In the words of Noel Coward, every girl ought to be able to say the morning after, “I’ve been to a mah-vellous party.” A little champagne does not go amiss, but this winter the clothes alone will put a gleam in your eye. There are enough sequins, crystal beads and glittering fabrics to guarantee you are the star attraction. To clinch the deal, I’ve asked some of the most stunning party girls around to give their definition of what constitutes a marvellous party and to put the most dazzling party frocks to the test…
The style’s the same, but no two shirts are identical – they are made from 1930s remnants: £8 10s from Emmerton Lambert, Chelsea Antique Market, 253 King’s Road, London SW3.
Edina Ronay modelling some incredible pieces by Emmerton Lambert, one of the cult labels which emerged from the Chelsea Antique Market in the late Sixties. A classic example of the plundering of the 1930s by designers of the time but unlike those creating garments ‘in the style of’, they were instead using period fabrics to create a new, thrown together, patchwork kind of look. I think these have become my favourite kinds of pieces in recent years: perhaps because there’s a tangible link to both periods when you handle them.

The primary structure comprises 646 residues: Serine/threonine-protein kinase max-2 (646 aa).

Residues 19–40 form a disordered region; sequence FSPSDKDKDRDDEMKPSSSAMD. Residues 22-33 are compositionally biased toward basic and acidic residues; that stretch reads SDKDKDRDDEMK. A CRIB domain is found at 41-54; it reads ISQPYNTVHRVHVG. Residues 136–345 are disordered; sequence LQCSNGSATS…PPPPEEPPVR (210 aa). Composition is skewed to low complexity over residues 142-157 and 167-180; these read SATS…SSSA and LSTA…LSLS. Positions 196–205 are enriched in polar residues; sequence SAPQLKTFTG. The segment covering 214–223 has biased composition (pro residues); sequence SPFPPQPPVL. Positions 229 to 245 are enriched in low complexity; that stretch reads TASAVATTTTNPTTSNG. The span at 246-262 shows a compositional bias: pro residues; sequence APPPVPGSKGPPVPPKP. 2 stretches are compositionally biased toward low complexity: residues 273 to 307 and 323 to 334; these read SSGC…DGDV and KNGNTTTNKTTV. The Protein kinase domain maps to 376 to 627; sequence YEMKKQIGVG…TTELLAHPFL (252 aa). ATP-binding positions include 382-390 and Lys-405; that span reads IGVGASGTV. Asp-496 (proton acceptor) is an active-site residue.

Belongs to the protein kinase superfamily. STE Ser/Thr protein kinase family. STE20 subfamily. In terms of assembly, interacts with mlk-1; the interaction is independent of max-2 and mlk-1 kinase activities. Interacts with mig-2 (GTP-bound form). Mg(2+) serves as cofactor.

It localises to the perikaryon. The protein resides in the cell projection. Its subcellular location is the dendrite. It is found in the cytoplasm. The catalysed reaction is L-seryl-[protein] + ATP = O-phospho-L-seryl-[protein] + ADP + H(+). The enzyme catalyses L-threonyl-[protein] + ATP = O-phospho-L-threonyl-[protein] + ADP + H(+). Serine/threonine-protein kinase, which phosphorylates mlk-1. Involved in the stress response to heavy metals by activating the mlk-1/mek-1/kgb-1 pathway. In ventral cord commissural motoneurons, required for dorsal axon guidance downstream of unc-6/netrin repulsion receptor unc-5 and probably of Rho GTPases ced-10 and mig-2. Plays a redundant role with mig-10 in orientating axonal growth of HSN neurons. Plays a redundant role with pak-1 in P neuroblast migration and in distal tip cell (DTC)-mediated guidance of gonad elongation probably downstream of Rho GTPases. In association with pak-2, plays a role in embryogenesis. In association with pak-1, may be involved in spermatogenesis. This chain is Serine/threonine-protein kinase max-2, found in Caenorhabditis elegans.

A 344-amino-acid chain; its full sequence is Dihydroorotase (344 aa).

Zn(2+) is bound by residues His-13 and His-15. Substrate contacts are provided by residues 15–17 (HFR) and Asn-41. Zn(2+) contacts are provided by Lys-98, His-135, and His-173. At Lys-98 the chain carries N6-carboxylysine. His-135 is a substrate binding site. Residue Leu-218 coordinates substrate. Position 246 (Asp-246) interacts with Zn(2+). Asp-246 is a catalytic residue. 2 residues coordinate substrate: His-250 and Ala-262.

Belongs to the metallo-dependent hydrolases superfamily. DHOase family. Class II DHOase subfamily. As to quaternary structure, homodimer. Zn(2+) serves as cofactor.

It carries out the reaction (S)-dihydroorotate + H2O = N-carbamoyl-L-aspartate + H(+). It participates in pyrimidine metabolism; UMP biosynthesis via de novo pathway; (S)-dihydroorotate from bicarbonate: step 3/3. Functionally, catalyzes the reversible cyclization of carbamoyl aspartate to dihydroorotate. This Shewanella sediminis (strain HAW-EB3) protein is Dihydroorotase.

Photographed by Hans Feurer.
Scanned from The Sunday Times Magazine, June 14th 1970.
Flashy rodeo look: all from Emmerton Lambert, Chelsea Antique Market.
A stunning set of images by Caroline Arber of the gorgeous Edina Ronay. The photographs are actually for a men’s accessories editorial, so there are no credits for the clothes. I am making an educated guess that the garments in the first two are Thea Porter because my Thea Porter gypsy dress is exactly the same print.
Photographed by Caroline Arber. Scanned by Miss Peelpants from Men in Vogue, Autumn/Winter 1970
There are a few boutiques, Alkasura and Che Guevara included, whose work is painfully abugly. Flat feet are not sexy and elegant.”
Hollywood Clothes Shop sounds like it was one of the best examples of those playfully indulgent Boutique interiors at the time, although its brevity of existence means that there’s not a lot of imagery to correlate with the descriptions of old cinema seats, and the mannequins, paintings and photographs of movie stars. So I was rather delighted to spot some delicious photos of Edina Ronay sporting some of the frocks in the boutique itself. Thank heavens for the ‘Vogue’s Own Boutique’ feature. From February 1971.
Here, Edina Ronay stars in clothes from the new Hollywood Clothes Shop, on Hollywood Road, where else? Zipped plaid jacket, below, 14 gns (£14.70). Stylish crepe and sparkling sequin cocktail suit of deep claret, 12 gns (£12.60), with turban of wrapped velvet and snakeskin, with authentic pin, 8gns (£8.40).